5. Trick the outdoor living room into seeming bigger
In addition to built-in seating, there are a few other tricks of the trade to try if you want to make the most of a small outdoor space. ‘This was a very small internal courtyard, and we wanted to open it up as much as possible and make it feel like another living space,’ says Hayley Robson, Creative Director and Co-Founder of Day True. ‘The apartment was refurbished during the first lockdown period, a time when access to any outdoor space became critical and desirable.’
Proving that just about any outdoor space can be turned into a relaxing sanctuary to enjoy nature and unwind, Hayley and her team at Day True employed some ingenious design tactics to turn this otherwise awkward space into a usable seating area. ‘It was too small to add a table and chairs, so we decided to build in a low bench seat,’ says Hayley. ‘Placing a tall vertical mirror on the back wall helped to create an illusion of space, and bounced natural light back into the interior rooms too. Tiles with a small pattern also helped to give the effect of the floor space being bigger than it was.’
6. Include a fire pit
A way to ensure you’re seated comfortably outdoors is to opt for a freestanding fire pit. Guaranteed to warm you up on even the chilliest of evenings, it’s a fabulous addition to any outdoor set up. ‘Fire pits have become more popular over the years as they have gotten more affordable,’ says Declan Kingsley-Walsh, MD of Morsø UK.
‘Smaller in size, freestanding fire pits also take up less space, and as a result, are ideal for enhancing compact outdoor seating areas and gardens. The dancing flames will help to create the ultimate cosy ambience when relaxing with family or spending time with friends.’
7. Go bold with pattern and color
More than anything, your outdoor living room should bring you joy - and opting for furniture in patterns and colors you’re drawn to will always result in a space that you ultimately love. Stripes are a timeless choice, and make a bold statement. ‘Stripes and other patterns bring a punchy design element to outdoor seating,’ says Shalini Misra, Interior Designer and founder of The Design Buzz. ‘Stripes especially can bring a striking design feature to your space, contrasting brilliantly with the verdant greenery of surrounding plants.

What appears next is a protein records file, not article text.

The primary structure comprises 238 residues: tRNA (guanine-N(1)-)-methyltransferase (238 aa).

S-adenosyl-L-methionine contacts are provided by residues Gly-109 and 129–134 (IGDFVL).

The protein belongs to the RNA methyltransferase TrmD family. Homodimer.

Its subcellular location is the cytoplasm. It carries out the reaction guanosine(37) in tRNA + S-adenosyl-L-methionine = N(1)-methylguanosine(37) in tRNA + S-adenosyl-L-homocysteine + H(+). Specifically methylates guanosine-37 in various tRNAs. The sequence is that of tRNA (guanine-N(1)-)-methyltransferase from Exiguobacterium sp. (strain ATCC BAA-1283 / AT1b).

Jennifer Newman also champions using color outdoors, ‘If you’re nervous about trying out brighter hues inside, the garden is a great space to experiment with bold colour and gives you the opportunity to be a bit more adventurous,’ she says. ‘For me bold, bright colours are an immediate mood-booster and will bring a sense of optimism and fun to a garden space that will encourage you to get outside and enjoy.
8. Plant to conceal your space
The New York-based landscape designer Grace Fuller wanted to use plants to enclose this outdoor living room. Creating a feeling of privacy and seclusion, this helps to make it feel more like a room, not a yard.
And if you're planting abundantlu like this, you need to think about what specific flowers to include. 'The most important choice when considering plants to me is to research the area's native plants, avoid invasive species, and from that list start my color palette,' Grace says. 'A mix of different leaf shapes and textures makes a space feel abundant and thoughtfully considered. Here I used a mix of Ilex glabra, Clematis virginiana, Polystichum acrostichoides, Adiantum pedatum L., David Austin rose Clair Matin, Hydrangea arborescens, and Panicum virgatum to name a few.'
9. Create a moveable living room
Does an outdoor living room need to exist all year round? Probably not - unless you live in tropical climes. And so, a big bean bag, like this one from Fatboy, could answer all your problems. Just place it under whichever tree you feel like lazing by that day, and you have yourself an instant space to relax.
What furniture do need in an outdoor living room?
An outdoor living room can have as much or as little furniture as you want it to have, though space for at least two people to sit at any one time is encouraged.
'An outdoor living room is a state of mind, rather than a physical space,' says Livingetc'ds editor Pip Rich. 'It's about creating an area you want to relax in, and can include any furniture you choose. However, I'd suggest at least one sofa and/or a couple of chairs, a low or coffee table, and perhaps an outdoor rug to tie everything together.'
Interiors stylist and journalist Amy Neason was the Deputy Style and Interiors editor at House Beautiful for years. She is now a freelance props and set stylist, creating work for a range of national publications and brands such as Imogen Heath. She has previously worked at Established & Sons, and her skills include styling still life and interiors shots for editorial features and sourcing unique products to create inspirational imagery.
She is particularly respected for interpreting seasonal trends into feature ideas and style stories.